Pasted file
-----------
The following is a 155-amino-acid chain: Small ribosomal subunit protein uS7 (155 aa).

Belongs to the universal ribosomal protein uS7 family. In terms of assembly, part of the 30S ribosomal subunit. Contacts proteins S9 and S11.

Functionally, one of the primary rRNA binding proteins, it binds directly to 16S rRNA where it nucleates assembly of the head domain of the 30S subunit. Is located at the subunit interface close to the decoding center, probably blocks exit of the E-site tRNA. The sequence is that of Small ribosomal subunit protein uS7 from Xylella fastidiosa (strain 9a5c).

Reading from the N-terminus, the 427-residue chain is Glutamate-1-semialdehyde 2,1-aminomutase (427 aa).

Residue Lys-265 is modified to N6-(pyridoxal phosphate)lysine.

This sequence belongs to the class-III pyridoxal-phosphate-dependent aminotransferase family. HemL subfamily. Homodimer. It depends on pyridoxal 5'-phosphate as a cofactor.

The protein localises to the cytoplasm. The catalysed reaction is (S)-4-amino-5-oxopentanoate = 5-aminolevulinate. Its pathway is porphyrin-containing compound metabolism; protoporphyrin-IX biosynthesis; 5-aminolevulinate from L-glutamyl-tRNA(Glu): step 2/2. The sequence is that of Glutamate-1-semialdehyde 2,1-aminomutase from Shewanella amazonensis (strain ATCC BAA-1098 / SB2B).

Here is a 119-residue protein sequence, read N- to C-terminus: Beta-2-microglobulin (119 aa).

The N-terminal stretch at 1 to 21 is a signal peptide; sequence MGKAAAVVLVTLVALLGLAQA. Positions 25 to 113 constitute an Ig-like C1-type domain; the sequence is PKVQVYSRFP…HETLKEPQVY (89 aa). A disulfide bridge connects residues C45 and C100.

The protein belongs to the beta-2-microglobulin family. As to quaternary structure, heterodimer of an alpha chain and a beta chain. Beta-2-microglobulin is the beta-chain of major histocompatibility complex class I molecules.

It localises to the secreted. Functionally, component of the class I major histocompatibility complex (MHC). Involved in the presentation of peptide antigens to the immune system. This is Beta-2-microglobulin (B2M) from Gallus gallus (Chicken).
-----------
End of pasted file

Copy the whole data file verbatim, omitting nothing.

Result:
The following is a 155-amino-acid chain: Small ribosomal subunit protein uS7 (155 aa).

Belongs to the universal ribosomal protein uS7 family. In terms of assembly, part of the 30S ribosomal subunit. Contacts proteins S9 and S11.

Functionally, one of the primary rRNA binding proteins, it binds directly to 16S rRNA where it nucleates assembly of the head domain of the 30S subunit. Is located at the subunit interface close to the decoding center, probably blocks exit of the E-site tRNA. The sequence is that of Small ribosomal subunit protein uS7 from Xylella fastidiosa (strain 9a5c).

Reading from the N-terminus, the 427-residue chain is Glutamate-1-semialdehyde 2,1-aminomutase (427 aa).

Residue Lys-265 is modified to N6-(pyridoxal phosphate)lysine.

This sequence belongs to the class-III pyridoxal-phosphate-dependent aminotransferase family. HemL subfamily. Homodimer. It depends on pyridoxal 5'-phosphate as a cofactor.

The protein localises to the cytoplasm. The catalysed reaction is (S)-4-amino-5-oxopentanoate = 5-aminolevulinate. Its pathway is porphyrin-containing compound metabolism; protoporphyrin-IX biosynthesis; 5-aminolevulinate from L-glutamyl-tRNA(Glu): step 2/2. The sequence is that of Glutamate-1-semialdehyde 2,1-aminomutase from Shewanella amazonensis (strain ATCC BAA-1098 / SB2B).

Here is a 119-residue protein sequence, read N- to C-terminus: Beta-2-microglobulin (119 aa).

The N-terminal stretch at 1 to 21 is a signal peptide; sequence MGKAAAVVLVTLVALLGLAQA. Positions 25 to 113 constitute an Ig-like C1-type domain; the sequence is PKVQVYSRFP…HETLKEPQVY (89 aa). A disulfide bridge connects residues C45 and C100.

The protein belongs to the beta-2-microglobulin family. As to quaternary structure, heterodimer of an alpha chain and a beta chain. Beta-2-microglobulin is the beta-chain of major histocompatibility complex class I molecules.

It localises to the secreted. Functionally, component of the class I major histocompatibility complex (MHC). Involved in the presentation of peptide antigens to the immune system. This is Beta-2-microglobulin (B2M) from Gallus gallus (Chicken).